|Filed Jan. 25, 1990|
State of North Dakota, Plaintiff and Appellee
Danny J. Rohrich, Defendant and Appellant
Criminal No. 890267
Appeal from the County Court for Emmons County, South Central Judicial District, the Honorable Donavin L. Grenz, Judge.
Opinion of the Court by VandeWalle, Justice.
F. C. Rohrich, State's Attorney, Linton, for plaintiff and appellee.
Arnold V. Fleck of Wheeler Wolf, Bismarck, for defendant and appellant.
State v. Rohrich
Danny J. Rohrich appealed from a county court order which denied his motion to correct an illegal sentence. Rohrich contends that a person convicted of a Class A misdemeanor cannot be placed on probation for a period of time in excess of one year, the maximum term for which the person could have been imprisoned. We agree with Rohrich and, accordingly, reverse the order of the county court.
On October 8, 1987, Danny Rohrich was stopped by a State Highway Patrol officer for operating a motor vehicle with improper registration. Rohrich informed the officer that he did not have his driver's license, and represented to the officer that his name was that of a relative.
Rohrich was charged with the Class A misdemeanor of giving false information to a law enforcement officer. See NDCC § 12.1-11-03(l). Rohrich pleaded guilty to the charge. The trial court subsequently entered a criminal judgment against Rohrich imposing a $1,000 fine and a term of imprisonment of one year. Both the fine and term of imprisonment were suspended by the court subject to Rohrich's being placed on probation for a period of eighteen months. The criminal judgment was entered on March 9, 1988.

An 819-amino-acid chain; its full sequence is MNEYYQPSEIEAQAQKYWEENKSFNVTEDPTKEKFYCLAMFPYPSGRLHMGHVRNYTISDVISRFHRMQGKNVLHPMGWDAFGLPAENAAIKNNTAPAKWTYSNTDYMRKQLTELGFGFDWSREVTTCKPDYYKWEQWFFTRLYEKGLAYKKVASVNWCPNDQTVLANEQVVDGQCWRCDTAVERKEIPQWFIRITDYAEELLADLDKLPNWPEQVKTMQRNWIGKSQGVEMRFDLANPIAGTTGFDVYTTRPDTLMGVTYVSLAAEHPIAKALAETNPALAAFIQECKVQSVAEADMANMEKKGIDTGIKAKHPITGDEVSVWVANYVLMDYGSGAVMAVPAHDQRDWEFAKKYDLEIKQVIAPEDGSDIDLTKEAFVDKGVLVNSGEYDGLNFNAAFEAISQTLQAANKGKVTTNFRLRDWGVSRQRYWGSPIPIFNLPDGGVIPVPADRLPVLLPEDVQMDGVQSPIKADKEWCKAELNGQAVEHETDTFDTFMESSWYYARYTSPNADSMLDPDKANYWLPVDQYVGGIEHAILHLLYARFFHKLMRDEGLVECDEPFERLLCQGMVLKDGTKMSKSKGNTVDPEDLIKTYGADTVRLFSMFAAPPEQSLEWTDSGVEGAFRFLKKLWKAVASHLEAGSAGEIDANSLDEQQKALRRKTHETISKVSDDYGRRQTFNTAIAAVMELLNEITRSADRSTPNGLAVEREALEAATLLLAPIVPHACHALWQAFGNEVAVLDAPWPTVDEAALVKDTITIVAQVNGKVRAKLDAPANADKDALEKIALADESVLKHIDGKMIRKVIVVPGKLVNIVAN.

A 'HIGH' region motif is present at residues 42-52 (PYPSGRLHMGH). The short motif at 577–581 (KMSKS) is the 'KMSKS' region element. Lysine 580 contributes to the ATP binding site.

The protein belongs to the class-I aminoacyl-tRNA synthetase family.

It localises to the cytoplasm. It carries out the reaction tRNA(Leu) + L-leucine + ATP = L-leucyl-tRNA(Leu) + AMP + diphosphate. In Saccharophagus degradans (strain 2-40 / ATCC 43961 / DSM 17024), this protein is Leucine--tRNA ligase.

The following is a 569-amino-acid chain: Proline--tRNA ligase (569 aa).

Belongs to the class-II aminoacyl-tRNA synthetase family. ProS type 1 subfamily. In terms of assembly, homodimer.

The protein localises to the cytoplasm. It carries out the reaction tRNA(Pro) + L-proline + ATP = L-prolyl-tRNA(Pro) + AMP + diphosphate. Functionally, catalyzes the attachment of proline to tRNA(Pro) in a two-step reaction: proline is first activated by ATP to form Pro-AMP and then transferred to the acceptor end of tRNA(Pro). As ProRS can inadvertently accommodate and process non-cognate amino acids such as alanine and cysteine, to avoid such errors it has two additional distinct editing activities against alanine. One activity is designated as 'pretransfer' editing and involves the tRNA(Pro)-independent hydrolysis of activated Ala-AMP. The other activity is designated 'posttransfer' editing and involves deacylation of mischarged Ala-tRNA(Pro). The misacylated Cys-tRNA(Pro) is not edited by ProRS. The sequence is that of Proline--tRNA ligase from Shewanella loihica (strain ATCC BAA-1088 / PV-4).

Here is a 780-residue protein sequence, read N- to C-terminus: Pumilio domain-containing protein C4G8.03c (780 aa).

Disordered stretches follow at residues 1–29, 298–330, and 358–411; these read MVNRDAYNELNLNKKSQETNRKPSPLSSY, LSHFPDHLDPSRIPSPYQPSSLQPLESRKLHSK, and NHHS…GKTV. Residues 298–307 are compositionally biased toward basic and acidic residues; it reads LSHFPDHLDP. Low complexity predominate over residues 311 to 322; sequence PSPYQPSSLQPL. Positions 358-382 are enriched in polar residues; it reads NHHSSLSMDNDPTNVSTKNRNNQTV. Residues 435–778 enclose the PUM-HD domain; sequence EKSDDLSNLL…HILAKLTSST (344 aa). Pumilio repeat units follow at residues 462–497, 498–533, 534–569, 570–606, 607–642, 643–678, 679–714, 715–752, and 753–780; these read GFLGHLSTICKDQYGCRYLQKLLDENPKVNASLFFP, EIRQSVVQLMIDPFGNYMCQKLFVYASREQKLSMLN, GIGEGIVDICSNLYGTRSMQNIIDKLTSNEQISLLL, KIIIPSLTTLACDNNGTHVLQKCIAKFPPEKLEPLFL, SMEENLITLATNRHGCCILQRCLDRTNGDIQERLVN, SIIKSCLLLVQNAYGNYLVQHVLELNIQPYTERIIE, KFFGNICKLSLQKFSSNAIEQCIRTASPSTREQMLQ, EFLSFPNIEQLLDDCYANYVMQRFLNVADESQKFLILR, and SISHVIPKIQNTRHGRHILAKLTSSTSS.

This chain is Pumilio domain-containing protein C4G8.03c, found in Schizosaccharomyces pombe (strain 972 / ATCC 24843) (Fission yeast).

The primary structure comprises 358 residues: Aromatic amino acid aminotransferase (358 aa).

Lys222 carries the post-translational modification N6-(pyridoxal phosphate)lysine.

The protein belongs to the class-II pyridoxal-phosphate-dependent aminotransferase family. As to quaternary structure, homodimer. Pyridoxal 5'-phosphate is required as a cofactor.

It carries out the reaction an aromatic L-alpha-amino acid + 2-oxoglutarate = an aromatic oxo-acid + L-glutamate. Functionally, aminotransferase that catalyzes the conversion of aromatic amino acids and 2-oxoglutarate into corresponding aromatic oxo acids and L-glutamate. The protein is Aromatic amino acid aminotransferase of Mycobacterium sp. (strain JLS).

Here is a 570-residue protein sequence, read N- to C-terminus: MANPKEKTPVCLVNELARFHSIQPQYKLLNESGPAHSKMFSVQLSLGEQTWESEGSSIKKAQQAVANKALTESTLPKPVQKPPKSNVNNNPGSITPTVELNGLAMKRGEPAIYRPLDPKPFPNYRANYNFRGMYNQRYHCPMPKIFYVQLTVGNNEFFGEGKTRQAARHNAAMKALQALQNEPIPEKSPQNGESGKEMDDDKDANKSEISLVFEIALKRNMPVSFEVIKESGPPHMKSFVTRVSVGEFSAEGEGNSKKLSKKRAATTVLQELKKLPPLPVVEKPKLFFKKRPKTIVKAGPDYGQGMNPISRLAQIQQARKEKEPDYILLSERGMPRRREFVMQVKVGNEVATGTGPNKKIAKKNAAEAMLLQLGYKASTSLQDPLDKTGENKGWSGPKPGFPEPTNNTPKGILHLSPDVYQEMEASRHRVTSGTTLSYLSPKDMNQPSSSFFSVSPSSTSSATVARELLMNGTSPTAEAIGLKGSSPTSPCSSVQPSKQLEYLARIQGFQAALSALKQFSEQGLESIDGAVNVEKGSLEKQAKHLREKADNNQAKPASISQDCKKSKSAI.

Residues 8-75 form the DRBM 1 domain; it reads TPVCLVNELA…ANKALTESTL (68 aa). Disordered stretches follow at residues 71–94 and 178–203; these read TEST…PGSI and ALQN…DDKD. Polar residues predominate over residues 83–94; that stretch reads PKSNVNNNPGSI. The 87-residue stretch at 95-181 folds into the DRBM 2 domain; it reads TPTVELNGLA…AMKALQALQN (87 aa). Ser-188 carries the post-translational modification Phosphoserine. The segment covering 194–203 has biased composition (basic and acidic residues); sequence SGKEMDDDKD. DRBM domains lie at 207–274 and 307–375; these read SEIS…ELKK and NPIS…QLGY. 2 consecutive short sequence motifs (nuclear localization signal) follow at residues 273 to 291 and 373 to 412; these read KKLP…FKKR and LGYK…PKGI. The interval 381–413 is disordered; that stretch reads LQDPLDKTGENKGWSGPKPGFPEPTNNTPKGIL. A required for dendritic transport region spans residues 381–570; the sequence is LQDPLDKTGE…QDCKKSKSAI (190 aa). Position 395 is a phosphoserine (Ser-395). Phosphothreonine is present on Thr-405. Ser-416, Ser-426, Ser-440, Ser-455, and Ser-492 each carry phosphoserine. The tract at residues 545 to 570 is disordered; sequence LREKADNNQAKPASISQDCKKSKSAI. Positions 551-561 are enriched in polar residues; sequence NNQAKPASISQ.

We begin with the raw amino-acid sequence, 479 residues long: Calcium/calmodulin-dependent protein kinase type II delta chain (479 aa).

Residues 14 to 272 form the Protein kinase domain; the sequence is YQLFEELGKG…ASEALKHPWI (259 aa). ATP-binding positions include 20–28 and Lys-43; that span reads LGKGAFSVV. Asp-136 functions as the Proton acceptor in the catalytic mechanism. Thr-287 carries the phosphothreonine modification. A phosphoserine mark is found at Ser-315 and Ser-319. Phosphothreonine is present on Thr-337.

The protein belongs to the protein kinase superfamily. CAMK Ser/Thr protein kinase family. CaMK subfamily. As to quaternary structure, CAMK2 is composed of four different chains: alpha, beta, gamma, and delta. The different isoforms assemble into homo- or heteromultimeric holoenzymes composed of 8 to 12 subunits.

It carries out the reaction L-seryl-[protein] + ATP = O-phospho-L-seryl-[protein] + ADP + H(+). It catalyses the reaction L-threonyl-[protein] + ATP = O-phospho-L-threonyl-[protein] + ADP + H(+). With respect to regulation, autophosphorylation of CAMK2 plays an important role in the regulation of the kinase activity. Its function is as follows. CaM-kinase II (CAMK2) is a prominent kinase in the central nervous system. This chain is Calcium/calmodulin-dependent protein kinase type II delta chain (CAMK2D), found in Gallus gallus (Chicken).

On June 5, 1989, an officer with the North Dakota Probation Department filed a petition for revocation of Rohrich's probation based upon various violations of the conditions set forth in the criminal judgment. Thereafter, Rohrich filed a motion with the trial court to correct an illegal sentence. Rohrich argued that he could not be placed on probation for a period in excess of one year, the maximum term for which he might have been imprisoned upon conviction of the Class A misdemeanor. Thus, Rohrich claimed that his probation terminated on March 9, 1989. Rohrich's motion also sought dismissal of the pending petition for revocation, and requested the court to discharge Rohrich from the conditions of probation set forth in the March 9, 1988 criminal judgment. The trial court denied Rohrich's motion.
The sole issue on appeal is whether the trial court erred in its determination that a defendant can be placed on probation for a period of more than one year for the violation of a Class A misdemeanor.